The first issue of NU in 1991 published in March, was a special issue devoted to a debate on population growth and child mortality. Since the discussion is international, the debate section has been published in English. The debate -introduced by Y. Hofvander, NU chief editor - started when Dr Maurice King questioned the general assumption that decreased child mortality leads to decreased birth rate, in an article entitled "Health is a sustainable state" published in the Lancet (Sept. 15, 1990). His most controversial point which aroused considerable criticism is that actions which will help children to survive, e.g. oral rehydration therapy and vaccination, should be avoided to prevent survival into a miserable life in an ecologically-disturbed environment.
In several "Letters to the Editor" in the Lancet and elsewhere his statement and conclusions have been scrutinized.
To bring out relevant facts and arguments, Dr King has been invited, in this special issue of NU. to summarize his ideas in the light of published criticism with Mr Jolly. UNICEF, responding. Also included are nine other views plus a reprint of the King's original Lancet paper.
To get a copy and for free subscription to NU please contact: The International Child Health Unit (ICH), Department of Pediatrics, Uppsala University. University Hospital, entrance 11, S-75185, Uppsala, Sweden. Tel: 018-66 5996; Fax: 018-50 8013.
Addressing the Human Dimension
In nutrition sciences, agroindustries, and international agriculture research IDRC-285e, 1991.
The need for research on food systems beyond considerations of farm production has been recognized by the International Development Research Centre (IDRC) since its inception in 1970. An area which requires further elucidation is the linkages between production and post-production processes and the means to preserve better quality food in order to feed adequately the rapidly growing world population. This recent IDRC publication is based on a paper by Dr Richard Young presented at a workshop in Rome. The workshop brought together a group of experts to develop recommendations on improving food-crop utilization and agro-industrial development. The target beneficiaries, it is suggested, should be directly involved in the research and development processes within the relevant sectors. The book. thus, focuses on people as the main component of the food systems and processes and recognizes the need to strengthen the links between farmer and consumer through multi-disciplinary research. It emphasizes the major role of small-scale agroindustries in providing employment and generating income, which is essential to eliminating malnutrition. The author believes that "the social, human, and nutritional consequences of food-processing ventures and food-system changes must be predicted at the outset through the application of relevant research". The components of such research and the means by which it may be incorporated into international agricultural research systems are then discussed in some length. The book covers the main issues related to the development of small-scale agroindustries and experiences, and gives constructive recommendations. It also cites the literature on actual research and development in these areas.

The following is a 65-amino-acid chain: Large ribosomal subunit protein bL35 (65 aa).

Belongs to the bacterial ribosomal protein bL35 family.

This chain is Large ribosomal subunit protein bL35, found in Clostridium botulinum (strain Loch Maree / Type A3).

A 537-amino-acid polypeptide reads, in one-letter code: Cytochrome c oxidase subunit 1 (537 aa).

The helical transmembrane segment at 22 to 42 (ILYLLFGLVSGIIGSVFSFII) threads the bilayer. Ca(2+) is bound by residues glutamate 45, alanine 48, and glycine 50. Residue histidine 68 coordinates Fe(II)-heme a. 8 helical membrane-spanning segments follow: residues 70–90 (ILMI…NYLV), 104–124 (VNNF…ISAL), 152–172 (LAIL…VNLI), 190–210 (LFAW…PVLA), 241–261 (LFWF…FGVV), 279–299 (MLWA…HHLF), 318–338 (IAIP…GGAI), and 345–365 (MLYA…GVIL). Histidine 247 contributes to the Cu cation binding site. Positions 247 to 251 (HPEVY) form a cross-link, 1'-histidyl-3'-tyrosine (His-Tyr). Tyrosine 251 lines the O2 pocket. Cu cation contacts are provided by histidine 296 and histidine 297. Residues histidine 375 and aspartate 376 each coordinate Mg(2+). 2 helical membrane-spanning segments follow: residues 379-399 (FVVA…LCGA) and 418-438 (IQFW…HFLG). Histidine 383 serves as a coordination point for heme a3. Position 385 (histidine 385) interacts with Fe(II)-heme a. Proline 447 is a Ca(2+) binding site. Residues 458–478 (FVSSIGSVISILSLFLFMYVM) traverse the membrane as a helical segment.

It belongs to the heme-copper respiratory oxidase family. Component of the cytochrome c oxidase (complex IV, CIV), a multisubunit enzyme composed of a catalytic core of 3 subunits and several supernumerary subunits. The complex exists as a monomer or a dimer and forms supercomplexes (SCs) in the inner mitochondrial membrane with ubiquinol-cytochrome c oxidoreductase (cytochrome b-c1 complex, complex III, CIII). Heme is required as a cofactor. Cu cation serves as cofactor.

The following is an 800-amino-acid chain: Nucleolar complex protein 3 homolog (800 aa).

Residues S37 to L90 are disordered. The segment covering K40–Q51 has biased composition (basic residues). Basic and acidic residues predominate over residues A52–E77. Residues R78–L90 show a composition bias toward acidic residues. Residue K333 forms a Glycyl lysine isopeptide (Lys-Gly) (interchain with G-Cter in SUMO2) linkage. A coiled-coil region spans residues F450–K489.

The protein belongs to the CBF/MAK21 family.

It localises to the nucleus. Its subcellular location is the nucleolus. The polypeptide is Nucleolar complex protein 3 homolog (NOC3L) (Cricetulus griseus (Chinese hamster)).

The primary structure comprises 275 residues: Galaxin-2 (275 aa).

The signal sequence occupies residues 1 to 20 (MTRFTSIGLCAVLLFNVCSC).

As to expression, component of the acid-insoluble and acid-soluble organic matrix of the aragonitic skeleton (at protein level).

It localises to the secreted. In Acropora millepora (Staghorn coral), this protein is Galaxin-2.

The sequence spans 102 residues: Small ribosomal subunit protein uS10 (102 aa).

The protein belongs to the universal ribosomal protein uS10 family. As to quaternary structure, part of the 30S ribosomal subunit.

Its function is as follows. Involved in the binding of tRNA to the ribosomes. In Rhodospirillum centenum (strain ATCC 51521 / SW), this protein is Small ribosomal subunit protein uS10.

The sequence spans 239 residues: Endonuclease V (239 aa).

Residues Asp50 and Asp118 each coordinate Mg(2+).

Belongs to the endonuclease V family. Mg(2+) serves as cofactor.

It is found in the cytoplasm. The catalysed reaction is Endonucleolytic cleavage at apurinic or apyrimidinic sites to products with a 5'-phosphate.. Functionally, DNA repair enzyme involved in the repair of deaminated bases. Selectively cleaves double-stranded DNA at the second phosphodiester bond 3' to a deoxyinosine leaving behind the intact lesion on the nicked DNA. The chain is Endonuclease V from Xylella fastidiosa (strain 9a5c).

For information and to order a copy please contact: IDRC, Head Office, PO Box 8500, Ottawa, Ontario, Canada K1G 3H9.
List of Free Materials in Family Planning/Maternal and Child Health
This is compiled by P. Maglaque and C. Murphy, Programme for International Training in Health (INTRAH), the University of North Carolina at Chapel Hill. It is supplied to institutions in developing countries and to international organizations and agencies.
For copies please write to the Programme for International Training in Health, School of Medicine, the University of North Carolina at Chapel Hill, 208N. Columbia St, CB$8100, Chapel Hill, North Carolina, 27514, USA.